TVRPhotography – If it moves, Shoot It!
Four-Wheeled Aviation Artistry
I first took notice about six years ago at the highly acclaimed McCall’s Motorworks party hosted by automotive aficionado Gordon McCall. They sat in the corner of the hangar at the Monterey Jet Center quietly calling for attention. A black one and a burgundy with loads of chrome trim and mesh accents. Surrounding them were elegantly dressed people pinching a wine glass with one hand and reaching for the hors d’oeuvre tray with the other. Hard as they try, it was impossible not to resist taking multiple glances at the metal and glass artwork. Like me there was a certain feature everyone wanted to take a closer look at, the chrome shifter.
Sure, it could easily have been the brush-swirled instrument panel dotted with aluminum toggle switches or the vintage-aero vents reminiscent of a turbofan engine. But it was the unique thinking of leaving the shift column and linkage assembly viewable to all that caught my eye and became the redundant question to which Spyker representatives learned quickly to respond.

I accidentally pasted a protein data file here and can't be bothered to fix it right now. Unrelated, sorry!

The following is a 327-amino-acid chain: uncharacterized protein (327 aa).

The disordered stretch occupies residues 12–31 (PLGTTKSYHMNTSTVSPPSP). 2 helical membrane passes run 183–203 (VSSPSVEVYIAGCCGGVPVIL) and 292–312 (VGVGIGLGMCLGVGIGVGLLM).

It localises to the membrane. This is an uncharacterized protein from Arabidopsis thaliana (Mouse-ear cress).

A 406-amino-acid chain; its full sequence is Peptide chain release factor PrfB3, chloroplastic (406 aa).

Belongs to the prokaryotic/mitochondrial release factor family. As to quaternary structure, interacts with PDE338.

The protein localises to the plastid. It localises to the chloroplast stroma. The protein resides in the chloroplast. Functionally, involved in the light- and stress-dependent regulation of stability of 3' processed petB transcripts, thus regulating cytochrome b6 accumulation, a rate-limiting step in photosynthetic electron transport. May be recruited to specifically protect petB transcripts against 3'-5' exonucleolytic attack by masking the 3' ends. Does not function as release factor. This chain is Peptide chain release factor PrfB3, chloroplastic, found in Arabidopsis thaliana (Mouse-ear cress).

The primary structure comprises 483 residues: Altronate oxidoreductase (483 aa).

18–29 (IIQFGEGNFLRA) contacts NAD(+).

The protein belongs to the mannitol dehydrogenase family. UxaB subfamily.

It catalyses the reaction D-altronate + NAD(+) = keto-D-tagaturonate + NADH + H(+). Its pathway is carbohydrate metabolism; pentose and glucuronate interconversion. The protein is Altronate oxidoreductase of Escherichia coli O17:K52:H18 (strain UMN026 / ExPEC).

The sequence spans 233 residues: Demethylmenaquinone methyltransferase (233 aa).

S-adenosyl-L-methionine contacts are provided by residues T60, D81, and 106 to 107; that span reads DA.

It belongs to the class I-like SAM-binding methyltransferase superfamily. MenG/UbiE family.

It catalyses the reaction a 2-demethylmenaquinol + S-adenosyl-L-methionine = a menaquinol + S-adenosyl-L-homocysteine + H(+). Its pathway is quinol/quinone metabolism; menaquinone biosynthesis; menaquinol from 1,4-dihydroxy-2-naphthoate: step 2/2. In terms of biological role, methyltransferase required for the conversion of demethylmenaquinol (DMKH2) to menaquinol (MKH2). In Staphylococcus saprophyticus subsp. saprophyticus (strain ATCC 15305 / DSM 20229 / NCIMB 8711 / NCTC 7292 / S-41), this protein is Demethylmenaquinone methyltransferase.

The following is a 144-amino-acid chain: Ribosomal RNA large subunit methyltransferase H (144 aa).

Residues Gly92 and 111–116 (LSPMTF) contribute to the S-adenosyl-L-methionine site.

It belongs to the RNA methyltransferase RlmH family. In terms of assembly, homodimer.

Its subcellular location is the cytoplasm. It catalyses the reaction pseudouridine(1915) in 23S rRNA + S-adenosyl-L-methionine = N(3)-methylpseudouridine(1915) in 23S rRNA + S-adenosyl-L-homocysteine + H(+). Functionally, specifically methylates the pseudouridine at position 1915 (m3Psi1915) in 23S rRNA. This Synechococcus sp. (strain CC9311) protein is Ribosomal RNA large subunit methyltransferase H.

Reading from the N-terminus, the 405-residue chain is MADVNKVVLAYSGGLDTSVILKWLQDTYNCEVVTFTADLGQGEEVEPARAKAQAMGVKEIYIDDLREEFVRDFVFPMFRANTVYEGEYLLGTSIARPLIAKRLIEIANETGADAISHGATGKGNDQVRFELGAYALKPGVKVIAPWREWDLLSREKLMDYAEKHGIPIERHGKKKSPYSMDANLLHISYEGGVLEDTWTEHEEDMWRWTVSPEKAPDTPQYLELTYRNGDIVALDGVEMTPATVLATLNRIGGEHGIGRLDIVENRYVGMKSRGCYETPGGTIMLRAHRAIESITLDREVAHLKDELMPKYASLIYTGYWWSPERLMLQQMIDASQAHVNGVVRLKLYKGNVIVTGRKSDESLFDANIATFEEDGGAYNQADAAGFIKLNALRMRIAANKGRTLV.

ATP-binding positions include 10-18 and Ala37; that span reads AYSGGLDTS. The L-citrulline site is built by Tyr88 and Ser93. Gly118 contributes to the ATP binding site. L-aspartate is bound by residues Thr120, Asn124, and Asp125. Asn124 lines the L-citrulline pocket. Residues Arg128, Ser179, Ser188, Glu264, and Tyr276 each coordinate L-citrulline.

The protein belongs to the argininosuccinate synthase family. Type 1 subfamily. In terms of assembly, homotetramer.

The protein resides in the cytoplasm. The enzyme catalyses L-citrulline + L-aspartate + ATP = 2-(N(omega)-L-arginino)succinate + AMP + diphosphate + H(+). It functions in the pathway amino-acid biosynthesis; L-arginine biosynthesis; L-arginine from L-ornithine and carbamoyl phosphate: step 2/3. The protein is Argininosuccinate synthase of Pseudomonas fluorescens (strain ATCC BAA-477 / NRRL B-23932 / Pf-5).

“Most people are afraid of it.” Says Spyker representative JP Clinging, “But we simply explain to the customer it’s no different than any other shift assembly available on vehicles today. We just decided not to cover it up.”
What was then known as ‘Car & Cigars’ has become the official kick-off celebration for the famed Concourse d’Elegance week on the Monterey Peninsula. Each year Spyker has been present alongside a plethora of business jets, nostalgic racers and those vehicles predicted to be amongst the finest examples presented by weeks end at Pebble Beach.
Spyker’s unique aeronautical appearance was born in 1914 when the company merged with the Dutch Aircraft Factory N.V. Like many aviation to automotive adaptations such as the Studabaker’s jet engine intake-like nose to the Cadillac’s aerodynamically flowing fins, Spyker set the pace beginning with its prop and wire wheel logo. From there, aviation was in the car’s blood.